Pastor Craig Groeschel’s study of Samson in the Fight Devotional arrived (for those of us who are reading it at Hope City Church) at Judges 16 where Samson has his infamous affair with Delilah. I had read Judges more than a decade ago but apparent
I had read Judges more than a decade ago but apparently not as closely as I should have. I was under the impression that Samson was an outstanding man of faith. A Biblical hero who made one dreadful mistake in his relationship with Delilah. In everything I’ve seen so far in these devotionals, the affair with Delilah was merely the logical end of a boundaryless, selfish, hedonistic, and arrogant lifestyle pursued by Samson.
While it seemed for most of his life that God was with Samson, Samson was not with God as evidenced by his pulling honey from the stomach of a dead lion or pursuing women that were not of his faith- both of which the Lord forbade him to do.
From the perspective of your faithful blogger, arrogance more than anything else led to Samson’s downfall. Perhaps I am of that opinion because I’ve seen my arrogance wreak havoc in my own life.Unfortunately, we live in a time and society where arrogance is celebrated. I am sure we as a society didn’t mean to do that, but we did it just the same.
As a child messages from parents, teachers, media, and other places told me that I was special. And I was. Still am, in fact. I believe God made us all special and we were put on this earth to do work for Him that only we can do. The problem is that somewhere along the way (at least for people such as myself) that messaged morphed into arrogance and entitlement.
I honestly didn’t believe the rules should’ve applied to me because I thought I was special.
I truly felt that I was immune to the law of cause and effect because I was special. It didn’t help that in many circumstances my parents shielded me from that law. This isn’t to knock them- they were doing what psychiatrists, educators, and “experts” told them to do in their hope that they would raise good children. They wanted to protect my self-esteem and were trying to be good parents. This was the same misguidedness that fueled the early years of parenting with my son.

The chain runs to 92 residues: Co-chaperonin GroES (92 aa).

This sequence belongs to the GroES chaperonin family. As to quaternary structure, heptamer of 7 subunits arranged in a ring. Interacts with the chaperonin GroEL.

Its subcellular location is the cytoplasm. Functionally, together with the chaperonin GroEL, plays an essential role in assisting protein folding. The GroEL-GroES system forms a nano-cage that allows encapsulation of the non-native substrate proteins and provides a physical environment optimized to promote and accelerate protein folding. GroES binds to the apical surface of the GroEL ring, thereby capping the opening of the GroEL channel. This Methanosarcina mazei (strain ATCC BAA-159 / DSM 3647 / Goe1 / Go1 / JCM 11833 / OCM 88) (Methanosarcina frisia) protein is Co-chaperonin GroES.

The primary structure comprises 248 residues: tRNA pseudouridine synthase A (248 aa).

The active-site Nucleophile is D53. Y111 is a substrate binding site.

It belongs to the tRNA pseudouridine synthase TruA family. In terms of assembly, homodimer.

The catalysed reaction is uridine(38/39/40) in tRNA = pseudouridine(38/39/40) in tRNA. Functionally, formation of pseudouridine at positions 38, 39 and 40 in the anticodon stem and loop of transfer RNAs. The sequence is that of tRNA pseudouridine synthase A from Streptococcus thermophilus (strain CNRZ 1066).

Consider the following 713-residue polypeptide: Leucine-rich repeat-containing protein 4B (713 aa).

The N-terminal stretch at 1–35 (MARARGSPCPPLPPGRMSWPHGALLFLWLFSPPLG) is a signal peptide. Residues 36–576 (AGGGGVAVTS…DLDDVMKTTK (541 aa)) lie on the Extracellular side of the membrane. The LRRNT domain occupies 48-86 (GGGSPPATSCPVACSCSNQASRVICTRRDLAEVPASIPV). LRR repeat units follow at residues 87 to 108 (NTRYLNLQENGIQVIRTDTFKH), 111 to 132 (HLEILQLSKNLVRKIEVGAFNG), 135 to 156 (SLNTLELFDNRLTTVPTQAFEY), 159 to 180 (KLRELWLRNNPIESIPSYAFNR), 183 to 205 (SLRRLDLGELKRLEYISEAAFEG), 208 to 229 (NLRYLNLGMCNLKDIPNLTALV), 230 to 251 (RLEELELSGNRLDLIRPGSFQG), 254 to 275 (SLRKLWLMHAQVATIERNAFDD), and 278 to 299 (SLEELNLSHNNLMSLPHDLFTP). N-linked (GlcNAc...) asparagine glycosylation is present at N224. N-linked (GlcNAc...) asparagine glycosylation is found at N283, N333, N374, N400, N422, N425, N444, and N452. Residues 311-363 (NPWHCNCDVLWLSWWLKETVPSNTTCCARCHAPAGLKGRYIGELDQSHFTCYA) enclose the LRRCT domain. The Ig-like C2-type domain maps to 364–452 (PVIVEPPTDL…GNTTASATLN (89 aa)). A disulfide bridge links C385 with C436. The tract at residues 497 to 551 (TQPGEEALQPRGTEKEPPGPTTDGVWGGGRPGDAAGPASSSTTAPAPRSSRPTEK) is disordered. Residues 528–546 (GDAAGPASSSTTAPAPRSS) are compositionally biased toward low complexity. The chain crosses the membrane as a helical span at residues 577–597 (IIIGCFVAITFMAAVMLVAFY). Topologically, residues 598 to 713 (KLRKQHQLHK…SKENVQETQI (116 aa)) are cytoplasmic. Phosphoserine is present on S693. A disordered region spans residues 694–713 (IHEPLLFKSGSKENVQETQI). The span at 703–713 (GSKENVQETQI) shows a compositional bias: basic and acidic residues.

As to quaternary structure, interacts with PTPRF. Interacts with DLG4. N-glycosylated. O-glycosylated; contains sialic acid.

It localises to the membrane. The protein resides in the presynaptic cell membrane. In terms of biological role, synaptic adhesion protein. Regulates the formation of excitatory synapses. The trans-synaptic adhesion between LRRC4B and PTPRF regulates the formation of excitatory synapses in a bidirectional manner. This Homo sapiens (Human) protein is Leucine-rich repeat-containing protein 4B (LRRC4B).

So I grew up in arrogance that I have only recently started to shed as Jesus has taken His rightful place as head of my life.
I didn’t believe I should be corrected in anything because I thought I was special.
I thought I should buy this and that even when it made no financial sense to do so because I thought I was special.
I didn’t believe the rules should apply to me because I thought I was special, superior and somehow above it all.
I believed I should have been on the throne of my own life as God because I thought I was special.
The problem is that specialness didn’t exempt me from the real world as God set it up. I made bad choices and I wound up with bad results. I wasn’t taken away by Philistines in chains, stripped of power and dignity with my eyes gouged out, but I was, in the summer and fall of 2014, alone in a sub-par, mouse infested apartment, with no close friends, one inappropriate relationship with a woman, and virtually no money. I was in absolute despair and angry with Jesus for cursing my life.
It would be laughable to me now if it weren’t so pathetic.
You could say the Lord withdrew His hand from me, I suppose. But in the case of Samson, and in the case of me, how much would that be true? Did God curse us? Or did we curse ourselves with our terrible decision making? I can’t answer for Samson but I can answer for me. It was the latter. Jesus made me for him. And he made the world to run by cause and effect. I made bad decisions and got bad results- over and over and over again.
“Like a dog that returns to his vomit is a fool who repeats his folly,” – Proverbs 26:11.
I will be the last person to treat Samson as an idiot for repeatedly going back to Delilah despite it being obvious that she was going to bring him down. I’ve had many Delilah’s in my own life. Self-centeredness. Overeating. Porn. I could go on and on as there were many things. It should have been apparent (and it probably was) to everyone around me that these things were going to bring me down at some point. I should have been able to see it. But I was blind like Samson, who first was blinded by arrogance and then was blinded by Philistines.
“For nothing is hidden that will not be made manifest, nor is anything secret that will not be known and come to light.” (Luke 8:17)
As Pastor Craig wrote today “Your sin will find you out.” And as Blind Willie Johnson and Led Zeppelin sang, It’s nobody’s fault but mine.